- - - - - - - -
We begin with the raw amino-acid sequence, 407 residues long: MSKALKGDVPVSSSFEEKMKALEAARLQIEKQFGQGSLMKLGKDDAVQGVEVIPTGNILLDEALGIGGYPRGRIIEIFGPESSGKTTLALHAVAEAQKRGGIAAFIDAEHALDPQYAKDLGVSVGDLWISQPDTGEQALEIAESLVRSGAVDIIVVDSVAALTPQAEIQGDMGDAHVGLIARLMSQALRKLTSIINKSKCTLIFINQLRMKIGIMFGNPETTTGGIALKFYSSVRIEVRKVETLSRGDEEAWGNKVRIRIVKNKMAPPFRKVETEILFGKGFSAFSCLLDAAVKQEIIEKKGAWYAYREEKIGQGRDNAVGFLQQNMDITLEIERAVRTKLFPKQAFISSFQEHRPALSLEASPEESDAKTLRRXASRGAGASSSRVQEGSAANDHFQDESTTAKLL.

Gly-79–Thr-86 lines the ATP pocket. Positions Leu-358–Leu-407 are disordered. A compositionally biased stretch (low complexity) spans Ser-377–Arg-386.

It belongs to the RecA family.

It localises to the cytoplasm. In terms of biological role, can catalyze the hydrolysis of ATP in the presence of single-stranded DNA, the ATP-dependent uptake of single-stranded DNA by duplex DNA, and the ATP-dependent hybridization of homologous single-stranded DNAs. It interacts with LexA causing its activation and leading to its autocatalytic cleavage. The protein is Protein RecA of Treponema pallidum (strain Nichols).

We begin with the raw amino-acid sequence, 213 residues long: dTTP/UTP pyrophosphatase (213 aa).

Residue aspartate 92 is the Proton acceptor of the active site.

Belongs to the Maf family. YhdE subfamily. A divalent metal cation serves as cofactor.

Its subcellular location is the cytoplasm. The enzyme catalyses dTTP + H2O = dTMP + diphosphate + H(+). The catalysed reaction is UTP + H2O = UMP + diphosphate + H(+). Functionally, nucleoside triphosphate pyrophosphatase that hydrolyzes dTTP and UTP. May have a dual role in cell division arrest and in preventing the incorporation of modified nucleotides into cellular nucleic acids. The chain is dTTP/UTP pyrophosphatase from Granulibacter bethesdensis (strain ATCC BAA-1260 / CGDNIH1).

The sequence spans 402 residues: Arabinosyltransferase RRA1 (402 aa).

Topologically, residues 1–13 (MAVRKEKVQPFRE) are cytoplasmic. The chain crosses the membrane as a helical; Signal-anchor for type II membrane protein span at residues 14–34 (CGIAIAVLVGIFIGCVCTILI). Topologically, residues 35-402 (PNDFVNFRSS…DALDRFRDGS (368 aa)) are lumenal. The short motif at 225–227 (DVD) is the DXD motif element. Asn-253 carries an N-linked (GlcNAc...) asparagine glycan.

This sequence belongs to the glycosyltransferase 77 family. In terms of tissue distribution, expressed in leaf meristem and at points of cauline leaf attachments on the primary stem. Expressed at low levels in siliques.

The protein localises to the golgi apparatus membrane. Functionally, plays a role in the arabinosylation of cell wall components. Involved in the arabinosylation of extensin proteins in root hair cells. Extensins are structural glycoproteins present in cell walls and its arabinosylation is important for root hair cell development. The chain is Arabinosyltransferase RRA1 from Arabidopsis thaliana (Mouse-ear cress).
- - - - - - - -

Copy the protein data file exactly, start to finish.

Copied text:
We begin with the raw amino-acid sequence, 407 residues long: MSKALKGDVPVSSSFEEKMKALEAARLQIEKQFGQGSLMKLGKDDAVQGVEVIPTGNILLDEALGIGGYPRGRIIEIFGPESSGKTTLALHAVAEAQKRGGIAAFIDAEHALDPQYAKDLGVSVGDLWISQPDTGEQALEIAESLVRSGAVDIIVVDSVAALTPQAEIQGDMGDAHVGLIARLMSQALRKLTSIINKSKCTLIFINQLRMKIGIMFGNPETTTGGIALKFYSSVRIEVRKVETLSRGDEEAWGNKVRIRIVKNKMAPPFRKVETEILFGKGFSAFSCLLDAAVKQEIIEKKGAWYAYREEKIGQGRDNAVGFLQQNMDITLEIERAVRTKLFPKQAFISSFQEHRPALSLEASPEESDAKTLRRXASRGAGASSSRVQEGSAANDHFQDESTTAKLL.

Gly-79–Thr-86 lines the ATP pocket. Positions Leu-358–Leu-407 are disordered. A compositionally biased stretch (low complexity) spans Ser-377–Arg-386.

It belongs to the RecA family.

It localises to the cytoplasm. In terms of biological role, can catalyze the hydrolysis of ATP in the presence of single-stranded DNA, the ATP-dependent uptake of single-stranded DNA by duplex DNA, and the ATP-dependent hybridization of homologous single-stranded DNAs. It interacts with LexA causing its activation and leading to its autocatalytic cleavage. The protein is Protein RecA of Treponema pallidum (strain Nichols).

We begin with the raw amino-acid sequence, 213 residues long: dTTP/UTP pyrophosphatase (213 aa).

Residue aspartate 92 is the Proton acceptor of the active site.

Belongs to the Maf family. YhdE subfamily. A divalent metal cation serves as cofactor.

Its subcellular location is the cytoplasm. The enzyme catalyses dTTP + H2O = dTMP + diphosphate + H(+). The catalysed reaction is UTP + H2O = UMP + diphosphate + H(+). Functionally, nucleoside triphosphate pyrophosphatase that hydrolyzes dTTP and UTP. May have a dual role in cell division arrest and in preventing the incorporation of modified nucleotides into cellular nucleic acids. The chain is dTTP/UTP pyrophosphatase from Granulibacter bethesdensis (strain ATCC BAA-1260 / CGDNIH1).

The sequence spans 402 residues: Arabinosyltransferase RRA1 (402 aa).

Topologically, residues 1–13 (MAVRKEKVQPFRE) are cytoplasmic. The chain crosses the membrane as a helical; Signal-anchor for type II membrane protein span at residues 14–34 (CGIAIAVLVGIFIGCVCTILI). Topologically, residues 35-402 (PNDFVNFRSS…DALDRFRDGS (368 aa)) are lumenal. The short motif at 225–227 (DVD) is the DXD motif element. Asn-253 carries an N-linked (GlcNAc...) asparagine glycan.

This sequence belongs to the glycosyltransferase 77 family. In terms of tissue distribution, expressed in leaf meristem and at points of cauline leaf attachments on the primary stem. Expressed at low levels in siliques.

The protein localises to the golgi apparatus membrane. Functionally, plays a role in the arabinosylation of cell wall components. Involved in the arabinosylation of extensin proteins in root hair cells. Extensins are structural glycoproteins present in cell walls and its arabinosylation is important for root hair cell development. The chain is Arabinosyltransferase RRA1 from Arabidopsis thaliana (Mouse-ear cress).